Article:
From Tuesday, April 13th to Friday, April 16th, several members of the ZSR Library attended the Association of College and Research Libraries Virtual Conference. While not quite the same experience as attending in person, there was still a wealth of knowledge information shared through both live and on-demand conference presentations. Here were some highlights:
A Push Towards Lateral Reading (Amanda)
There were several presentations that discussed both lateral reading and the SIFT Method, which are new(er) and improved methods for teaching source evaluation. For context, for at least the last two decades (or more), instruction librarians have relied on “checklist” methods like the CRAAP Test and RADCAB for teaching source evaluation, which many argued didn’t challenge students to look beyond the source itself to determine if it was credible. Enter “lateral reading,” which asks the reader to check what other sources say about the source in question and its content. This is a method that has been long employed by fact-checkers and journalists, and which recent studies have shown is a more effective method of source evaluation. Lateral reading is a key component of the SIFT Method (the new heuristic that is quickly replacing CRAAP and RADCAB). Several of us have been incorporating these new techniques into our teaching over the past couple of years, so it was affirming to see it so highly recommended at ACRL.
Hidden Barriers: The Experiences of Academic Librarians and Archivists Living with Invisible Illness and Disability (Mary Beth)
This presentation outlined the results of research conducted by two academic librarians who have an invisible disability. Researchers report that most people with invisible disabilities will disclose to friends they make at work that they have such a disability well before they need/want any accommodation, but will only report their invisible disability to supervisors and HR when they need accommodation. Some ideas they provided to minimize the impact of invisible disabilities in the interview process: normalize the requesting for accommodations (ie: “we can make accommodations for all of these invisible disabilities, please let us know what accommodations you may require”) and provide interview questions in advance.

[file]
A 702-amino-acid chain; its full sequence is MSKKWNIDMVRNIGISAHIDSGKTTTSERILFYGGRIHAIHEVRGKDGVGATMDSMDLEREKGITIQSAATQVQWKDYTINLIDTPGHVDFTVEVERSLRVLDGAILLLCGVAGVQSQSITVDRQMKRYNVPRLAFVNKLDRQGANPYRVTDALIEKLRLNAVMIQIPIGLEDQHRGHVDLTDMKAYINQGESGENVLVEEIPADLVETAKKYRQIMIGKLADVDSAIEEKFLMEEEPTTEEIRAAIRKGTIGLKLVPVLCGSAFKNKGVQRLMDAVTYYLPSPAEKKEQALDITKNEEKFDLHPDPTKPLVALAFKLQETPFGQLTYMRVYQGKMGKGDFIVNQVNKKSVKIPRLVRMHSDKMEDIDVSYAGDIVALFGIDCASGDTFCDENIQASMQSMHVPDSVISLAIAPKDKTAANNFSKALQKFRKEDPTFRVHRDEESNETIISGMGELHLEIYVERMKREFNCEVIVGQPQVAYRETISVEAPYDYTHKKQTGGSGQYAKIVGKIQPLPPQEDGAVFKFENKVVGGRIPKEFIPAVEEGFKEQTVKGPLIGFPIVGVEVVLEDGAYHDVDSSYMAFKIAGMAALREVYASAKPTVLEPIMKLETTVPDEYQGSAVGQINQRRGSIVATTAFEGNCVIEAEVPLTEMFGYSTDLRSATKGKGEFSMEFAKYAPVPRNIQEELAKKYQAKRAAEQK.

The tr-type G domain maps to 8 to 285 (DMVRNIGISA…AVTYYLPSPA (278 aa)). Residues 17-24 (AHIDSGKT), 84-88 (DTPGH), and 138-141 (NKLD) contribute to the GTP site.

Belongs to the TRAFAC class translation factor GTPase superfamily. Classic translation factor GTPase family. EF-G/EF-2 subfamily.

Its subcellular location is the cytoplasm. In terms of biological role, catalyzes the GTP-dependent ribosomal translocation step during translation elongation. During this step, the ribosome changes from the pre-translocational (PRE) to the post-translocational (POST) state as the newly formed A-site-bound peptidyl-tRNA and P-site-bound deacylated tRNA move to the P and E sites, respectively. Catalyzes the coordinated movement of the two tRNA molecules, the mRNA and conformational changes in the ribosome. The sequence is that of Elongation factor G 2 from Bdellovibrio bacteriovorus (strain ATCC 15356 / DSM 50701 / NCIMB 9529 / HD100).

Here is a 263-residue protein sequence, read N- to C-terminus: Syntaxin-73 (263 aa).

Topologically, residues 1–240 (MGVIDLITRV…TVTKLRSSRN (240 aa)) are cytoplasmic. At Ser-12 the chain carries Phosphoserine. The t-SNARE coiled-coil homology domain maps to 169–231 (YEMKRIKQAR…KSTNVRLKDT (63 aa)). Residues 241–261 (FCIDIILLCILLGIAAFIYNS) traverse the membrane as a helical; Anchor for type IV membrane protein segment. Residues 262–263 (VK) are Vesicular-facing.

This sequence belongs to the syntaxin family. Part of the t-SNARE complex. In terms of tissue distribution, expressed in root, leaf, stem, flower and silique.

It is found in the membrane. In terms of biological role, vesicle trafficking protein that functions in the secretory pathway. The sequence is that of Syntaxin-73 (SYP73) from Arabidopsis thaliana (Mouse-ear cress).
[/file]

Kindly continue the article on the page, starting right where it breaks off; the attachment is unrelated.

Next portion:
Translating values into action: launching an anti-racism talent management audit -Trevor A. Dawes, Curtis Kendrick, Christine Wolff-Eisenberg (Mary Beth)
- “Fit” is a way to say that this person won’t make white people uncomfortable. The change needs to come from the white culture to get comfortable with being challenged.
- Why focus on race specifically when trying to increase your diversity pool and not more diversities, or more diversity broadly?. In the book The Sum of Us: What Racism Costs Everyone and How We can Prosper Together, by Heather McGhee, the author posits that focusing on racial diversity makes our organizations better for everyone. It will make it also better for all other diverse groups. Start with race and all minority groups will also rise. Race isn’t real, it is a social construct. But there are certainly social impacts to race. If we focus on race, we’ll solve a lot of problems related to equity, diversity, inclusion.